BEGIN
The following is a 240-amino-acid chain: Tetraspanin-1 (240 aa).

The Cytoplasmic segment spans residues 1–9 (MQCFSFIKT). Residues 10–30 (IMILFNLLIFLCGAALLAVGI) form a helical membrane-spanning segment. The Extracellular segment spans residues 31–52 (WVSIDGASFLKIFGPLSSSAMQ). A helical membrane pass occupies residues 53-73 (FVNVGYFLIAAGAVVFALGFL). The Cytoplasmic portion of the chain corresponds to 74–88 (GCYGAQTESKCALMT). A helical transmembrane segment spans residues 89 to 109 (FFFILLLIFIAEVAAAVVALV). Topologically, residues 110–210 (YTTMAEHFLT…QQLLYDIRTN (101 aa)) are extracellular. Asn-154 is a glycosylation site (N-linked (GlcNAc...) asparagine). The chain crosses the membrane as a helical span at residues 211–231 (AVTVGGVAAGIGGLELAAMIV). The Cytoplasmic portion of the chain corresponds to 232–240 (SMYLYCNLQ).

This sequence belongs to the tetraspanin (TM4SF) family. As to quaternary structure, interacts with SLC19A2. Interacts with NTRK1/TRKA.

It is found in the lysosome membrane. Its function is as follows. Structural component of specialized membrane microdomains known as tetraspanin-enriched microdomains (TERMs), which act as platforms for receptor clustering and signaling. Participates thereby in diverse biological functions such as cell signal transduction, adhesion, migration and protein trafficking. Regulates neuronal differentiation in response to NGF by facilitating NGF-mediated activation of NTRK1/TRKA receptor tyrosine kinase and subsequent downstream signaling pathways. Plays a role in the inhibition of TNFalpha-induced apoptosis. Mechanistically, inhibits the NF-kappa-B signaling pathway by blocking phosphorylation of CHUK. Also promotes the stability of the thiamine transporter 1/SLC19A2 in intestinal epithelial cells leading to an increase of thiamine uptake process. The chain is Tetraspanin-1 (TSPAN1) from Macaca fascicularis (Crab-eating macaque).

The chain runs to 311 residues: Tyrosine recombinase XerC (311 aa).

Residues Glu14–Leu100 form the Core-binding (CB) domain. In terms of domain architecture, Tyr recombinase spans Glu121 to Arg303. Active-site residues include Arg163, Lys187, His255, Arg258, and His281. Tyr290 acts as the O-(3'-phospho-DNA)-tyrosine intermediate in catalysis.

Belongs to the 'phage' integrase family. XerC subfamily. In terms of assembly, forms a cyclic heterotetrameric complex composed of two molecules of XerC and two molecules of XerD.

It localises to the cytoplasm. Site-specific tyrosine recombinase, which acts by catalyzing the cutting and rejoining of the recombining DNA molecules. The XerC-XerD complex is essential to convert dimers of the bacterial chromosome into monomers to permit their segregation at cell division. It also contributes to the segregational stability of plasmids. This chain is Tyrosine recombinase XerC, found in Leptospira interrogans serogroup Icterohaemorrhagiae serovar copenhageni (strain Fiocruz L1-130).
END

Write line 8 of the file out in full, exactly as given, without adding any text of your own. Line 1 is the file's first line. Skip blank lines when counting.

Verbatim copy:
It localises to the cytoplasm. Site-specific tyrosine recombinase, which acts by catalyzing the cutting and rejoining of the recombining DNA molecules. The XerC-XerD complex is essential to convert dimers of the bacterial chromosome into monomers to permit their segregation at cell division. It also contributes to the segregational stability of plasmids. This chain is Tyrosine recombinase XerC, found in Leptospira interrogans serogroup Icterohaemorrhagiae serovar copenhageni (strain Fiocruz L1-130).